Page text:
Build: A giant male (as big as the earth, usually shown lying down). Sometimes he's crowned and seated on a throne. Rarely, Geb has a snake's head, is (completely) a snake, or is shown as a crocodile or turtle.
      Complexion: Reddish-brown or black, like Egypt's soil
      Hair Color: Black, if it is shown
      Facial Hair: A long black beard
      Scars/marks/tattoos: None; though as earth, he has plenty: valleys, trenches, rivers, volcanoes, etc.
      Jewelry and accessories: A gold collar and bracelets. Sometimes he wears a goose on his head (the hieroglyph for his name) or a tall white crown with horns like his son Osiris wears. He carries a Was scepter, the jackal-headed (or Seth-animal headed) staff that is the hieroglyph for strength.
      Clothing: A white linen kilt, if he wears anything (he's often shown naked)
      Armor: None
      Type of Weapon: None (unless earthquakes count)


      Sex: Female
      Age: Adult
      Build: Giant female (as big as the sky, usually shown curving over the horizon with her ankles and fingertips touching the ground). Nut can also be a cow, a giant sow (a female pig), or a sycamore tree.
      Complexion: In human form, Nut is deep blue and covered in golden stars or has pale yellow skin (the color used for women in ancient Egyptian paintings). Almost all images of her are naked.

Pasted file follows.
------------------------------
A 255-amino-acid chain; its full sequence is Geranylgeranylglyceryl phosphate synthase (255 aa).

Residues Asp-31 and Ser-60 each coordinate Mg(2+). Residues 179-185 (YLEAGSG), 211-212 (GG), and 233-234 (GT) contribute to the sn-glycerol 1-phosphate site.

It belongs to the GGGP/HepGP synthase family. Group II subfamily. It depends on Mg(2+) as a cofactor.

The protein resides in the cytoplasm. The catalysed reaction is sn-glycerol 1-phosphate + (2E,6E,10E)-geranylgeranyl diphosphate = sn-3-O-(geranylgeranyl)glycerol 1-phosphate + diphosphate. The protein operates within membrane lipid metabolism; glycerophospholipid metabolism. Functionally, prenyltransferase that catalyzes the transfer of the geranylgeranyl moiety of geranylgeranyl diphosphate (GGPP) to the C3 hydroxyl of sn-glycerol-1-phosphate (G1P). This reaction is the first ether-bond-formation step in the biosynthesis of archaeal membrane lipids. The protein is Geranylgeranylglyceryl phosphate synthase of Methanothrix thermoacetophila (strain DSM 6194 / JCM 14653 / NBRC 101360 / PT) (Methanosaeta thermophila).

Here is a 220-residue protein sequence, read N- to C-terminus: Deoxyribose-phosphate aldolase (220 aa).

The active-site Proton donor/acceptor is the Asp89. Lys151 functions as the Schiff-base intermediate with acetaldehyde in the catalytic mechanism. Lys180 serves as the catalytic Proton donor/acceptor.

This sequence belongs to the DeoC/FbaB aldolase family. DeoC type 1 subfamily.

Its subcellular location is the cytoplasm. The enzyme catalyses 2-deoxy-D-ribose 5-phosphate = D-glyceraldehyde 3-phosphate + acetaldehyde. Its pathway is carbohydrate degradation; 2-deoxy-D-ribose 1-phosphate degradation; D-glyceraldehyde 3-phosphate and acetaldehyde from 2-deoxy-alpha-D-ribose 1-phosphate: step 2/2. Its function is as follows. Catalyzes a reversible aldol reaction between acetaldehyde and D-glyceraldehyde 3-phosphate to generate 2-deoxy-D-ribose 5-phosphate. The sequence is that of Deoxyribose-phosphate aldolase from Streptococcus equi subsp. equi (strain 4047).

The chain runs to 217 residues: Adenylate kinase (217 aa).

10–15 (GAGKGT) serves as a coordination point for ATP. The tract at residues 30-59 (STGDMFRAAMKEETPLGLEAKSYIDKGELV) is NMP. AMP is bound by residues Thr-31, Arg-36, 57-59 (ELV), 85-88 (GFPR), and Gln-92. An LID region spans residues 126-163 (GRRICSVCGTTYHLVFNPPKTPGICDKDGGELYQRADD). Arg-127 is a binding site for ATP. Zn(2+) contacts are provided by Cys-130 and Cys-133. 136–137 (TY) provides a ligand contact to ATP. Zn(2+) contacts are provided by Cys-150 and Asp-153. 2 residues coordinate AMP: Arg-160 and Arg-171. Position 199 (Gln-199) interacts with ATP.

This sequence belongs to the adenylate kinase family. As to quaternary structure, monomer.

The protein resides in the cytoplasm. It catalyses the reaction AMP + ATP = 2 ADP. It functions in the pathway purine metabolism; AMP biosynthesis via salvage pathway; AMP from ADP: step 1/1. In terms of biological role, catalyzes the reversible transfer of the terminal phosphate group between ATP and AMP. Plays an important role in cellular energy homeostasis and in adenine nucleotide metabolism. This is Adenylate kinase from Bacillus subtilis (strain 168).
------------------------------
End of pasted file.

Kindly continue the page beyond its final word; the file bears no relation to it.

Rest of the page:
Hair Color: As black as night
      Facial Hair: None
      Scars/marks/tattoos: Sometimes she has stars on (or in) her skin.
      Jewelry and accessories: Sometimes she carries the sun (in the form of a big red ball). She can also be shown with a gold collar and bracelets or with wings like her daughters Isis and Nephthys.
      Clothing: Who needs clothing when you have clouds and stars? Every once in a while, Nut wears a tight-fitting dress in red, blue, gold, or white.
      Armor: None
      Type of Weapon: None

      Typical Companions

      Shu and Tefnut
      The star gods
      Ra and the gods on his boat

      Known Hangouts

      Deep space

    • Sightings

      Jan 1, 1970

      Sun City Gods

      Shiny! Geb and Nut first appear in paintings during Pharaoh Djoser's reign, at the temples in Heliopolis (Iunu in ancient Egyptian, called the "city of the sun" and the god Ra.)

      Dec 20, 2019

      The Book of the Divine Cow (or Celestial Cow)

      A text about various goddesses and the god Ra is carved on the walls of the gold shrines from King Tutankhamun's sarcophagi tomb in the Valley of the Kings. It's called The Book of the Divine Cow and contains two stories. The first is about how Ra's daughter Hathor turned into Sekhmet, and how Sekhmet then went berserk and nearly destroyed the world. The second is about how Nut turned herself into a star-spangled cow (hence the title, duh) and carried Ra up to heaven.

      Dec 20, 2019

      Tomb of Ramses V and VI (KV9)

      KV9 (Valley of the Kings, tomb 9) is the tomb of pharaohs Ramses V and Ramses VI. It's hard to believe that this gorgeous tomb wasn't finished, especially when you see the giant (and complete) painting of Nut, stretching for dozens of feet across the burial chamber ceiling. It's a copy of the sky, hundreds of feet underground.